# Compute the first distributional derivative of a function

Consider $\Omega = (0,2) \subseteq \mathbb{R}$ to be a support of the function $f(x)$ defined as

$$f(x) = \begin{cases} x, &0 < x \leq 1\\ 2, &1< x \leq 2 \end{cases}$$

I need to compute the first distributional derivative of $f$.

So, I compute the following expression, $$- \int_{0}^{2} f(x) \phi ' (x) \,dx ,$$ for some test function $\phi \in C_{c}^{\infty}(\mathbb{R})$.

The above integral simplifies to

$$-\left( \int_{0}^{1} x\phi ' (x) \,dx + \int_{1}^{2} 2 \phi ' (x)\, dx \right) = \int_{0}^{1} \phi (x) \,dx + \phi(1).$$ using integration by parts.

Here this additional term $\phi(1)$ is bothering me. Can I simply ignore it considering it a constant and write the first distributional derivative $g$ as
$$g(x) = \begin{cases} 1, &0< x\leq 1\\ 0, &\text{otherwise}. \end{cases}$$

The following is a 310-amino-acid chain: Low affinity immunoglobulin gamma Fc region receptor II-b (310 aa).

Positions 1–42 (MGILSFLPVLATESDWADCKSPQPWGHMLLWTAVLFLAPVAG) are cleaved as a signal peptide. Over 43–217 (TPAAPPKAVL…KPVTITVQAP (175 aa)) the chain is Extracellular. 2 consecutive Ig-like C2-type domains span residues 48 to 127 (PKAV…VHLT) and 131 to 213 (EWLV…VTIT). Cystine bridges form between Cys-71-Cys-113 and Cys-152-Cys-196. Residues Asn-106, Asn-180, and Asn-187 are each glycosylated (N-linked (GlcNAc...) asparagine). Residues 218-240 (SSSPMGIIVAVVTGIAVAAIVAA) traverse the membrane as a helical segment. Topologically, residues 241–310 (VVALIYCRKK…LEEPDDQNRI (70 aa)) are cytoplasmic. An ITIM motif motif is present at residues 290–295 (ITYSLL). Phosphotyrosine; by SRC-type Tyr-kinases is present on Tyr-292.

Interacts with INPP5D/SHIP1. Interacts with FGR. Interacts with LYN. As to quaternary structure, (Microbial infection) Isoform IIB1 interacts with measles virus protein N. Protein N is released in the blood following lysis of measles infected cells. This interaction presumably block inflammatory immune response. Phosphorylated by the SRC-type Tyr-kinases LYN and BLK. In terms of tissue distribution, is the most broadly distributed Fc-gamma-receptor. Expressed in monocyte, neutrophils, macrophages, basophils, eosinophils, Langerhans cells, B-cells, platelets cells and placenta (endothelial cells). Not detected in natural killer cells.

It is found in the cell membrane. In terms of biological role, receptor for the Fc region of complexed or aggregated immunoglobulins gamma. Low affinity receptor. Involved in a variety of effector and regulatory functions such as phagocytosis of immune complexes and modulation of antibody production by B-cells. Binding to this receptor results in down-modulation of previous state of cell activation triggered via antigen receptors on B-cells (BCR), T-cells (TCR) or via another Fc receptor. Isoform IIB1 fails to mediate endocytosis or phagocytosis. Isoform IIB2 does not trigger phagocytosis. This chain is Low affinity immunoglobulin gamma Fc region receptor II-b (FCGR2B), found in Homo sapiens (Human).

And if this is wrong then what is the correct first distributional derivative?

• Do you know of a distribution who's action on a function is the same as evaluation? Perhaps that should be a term in the distributional derivative that takes the $\phi(1)$ into account. – Matt Apr 24 '17 at 14:51
• What do you mean by "evaluation" here? – Dark_Knight Apr 24 '17 at 14:56
• You have already written down the distributional derivative of $f$: it is the distribution $\phi \mapsto \int_0^1 \phi(x) dx + \phi(1)$. This can be written in "density form" as $1_{[0,1]}(x)+\delta(x-1)$ if you like, but this is just writing a bunch of stuff that is ultimately defined in the previously stated way anyway. – Ian Apr 24 '17 at 15:05
• @Ian Thank you.. Got it! – Dark_Knight Apr 24 '17 at 15:32